Jack-in-the-pulpits grow a single unique and intricate flower.
Photo Credit : Pixabay
In response to our post about the legality of picking lady’s slippers, several readers mentioned another woodland plant that’s largely shrouded in mystery: the Jack-in-the-pulpit (Arisaema triphyllum).
What Are Jack-in-the-Pulpits?
The Jack-in-the-pulpit is a somewhat common, perennial plant that’s found across eastern North America, from Texas to the Canadian Maritimes. The plant’s underground corm produces one to two stems that can be up to two feet tall and are each adorned with three broad leaflets. A third stem holds a single hooded flower, which emerges in late spring or early summer and looks quite intriguing, with its maroon stripes and green hood.
The hood of the flower, known technically as a spathe (i.e., “pulpit”), contains a long, stem-like growth called the spadix (or “Jack”), which is where the flower’s reproductive parts are found. It’s from this flower structure that the plant gets it’s common name, Jack-in-the-pulpit.
History of Jack-in-the-Pulpits
As a species native to a large part of the United States, Jack-in-the-pulpits have a long relationship with humans. Some Native American peoples prepared the plant’s corm through drying or cooking, then ate it in a fashion similar to that of onions or potatoes.
Jack-in-the-pulpits were also used medicinally, as part of a topical ointment meant to treat or ease skin conditions and soreness.
Growing Conditions of Jack-in-the-Pulpits
Jack-in-the-pulpits grow in largely deciduous forests with plenty of shade. They prefer rich, moist soil and can often be found near wetlands and vernal pools.
In the late summer, after the plant’s flower has been pollinated, it produces a large clump of bright red berries. Each berry contains several seeds, which are spread by birds and other small animals after ingestion.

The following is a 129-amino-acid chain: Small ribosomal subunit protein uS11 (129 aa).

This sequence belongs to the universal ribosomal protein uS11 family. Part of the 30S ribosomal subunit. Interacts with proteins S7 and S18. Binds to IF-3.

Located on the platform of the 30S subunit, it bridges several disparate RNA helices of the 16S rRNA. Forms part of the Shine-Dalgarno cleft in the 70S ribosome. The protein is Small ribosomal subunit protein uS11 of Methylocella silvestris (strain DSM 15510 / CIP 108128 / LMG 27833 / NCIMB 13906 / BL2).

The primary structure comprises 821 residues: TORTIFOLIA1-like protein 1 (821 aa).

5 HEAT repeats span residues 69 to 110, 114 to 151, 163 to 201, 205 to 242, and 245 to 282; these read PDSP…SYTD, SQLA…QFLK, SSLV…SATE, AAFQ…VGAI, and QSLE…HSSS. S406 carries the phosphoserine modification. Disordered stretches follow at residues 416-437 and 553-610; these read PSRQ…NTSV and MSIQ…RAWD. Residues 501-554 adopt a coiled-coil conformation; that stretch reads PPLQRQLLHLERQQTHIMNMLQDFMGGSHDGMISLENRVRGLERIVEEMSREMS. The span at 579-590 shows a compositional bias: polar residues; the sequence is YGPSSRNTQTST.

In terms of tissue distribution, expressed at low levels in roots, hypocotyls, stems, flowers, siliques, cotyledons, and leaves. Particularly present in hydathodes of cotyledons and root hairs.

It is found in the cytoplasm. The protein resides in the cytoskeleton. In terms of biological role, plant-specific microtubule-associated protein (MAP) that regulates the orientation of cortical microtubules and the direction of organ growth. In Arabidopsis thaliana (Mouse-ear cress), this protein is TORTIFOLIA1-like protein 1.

Jack-in-the-pulpits can be grown from seeds or partial corms in a shady garden with moist soil. After planting, they can often take some time to mature and flower.
The plant’s three-leafed stems make it look a lot like the dreaded poison ivy, which sometimes results in the Jack-in-the-pulpit’s mistaken removal. A Jack-in-the-pulpit’s leaves are generally larger and broader than those of poison ivy, and the plant itself is typically taller than poison ivy, which tends to creep along the ground.
Look for the signature hooded flower or red berry cluster to truly be sure that the plant you’re looking at is in fact a Jack-in-the-pulpit and not something more sinister!
Are Jack-in-the-Pulpits Poisonous?
The tales you may have heard about the toxicity of Jack-in-the-pulpits are true: they are indeed poisonous. The plant’s leaves, berries, and corms contain calcium oxalate, which is a chemical compound that takes the form of tiny crystalline structures. Getting this on your bare skin can cause irritation, and ingesting the plant raw can be dangerous, sometimes resulting in choking or blisters. It is therefore recommended to avoid touching any part of the plant unless you’re wearing gloves and other skin protection.
Warning: Never consume any part of a Jack-in-the-pulpit raw and be sure to follow any cooking instructions with caution and diligence.
Have you ever spotted Jack-in-the-pulpits in the woods?
This post was first published in 2016 and has been updated.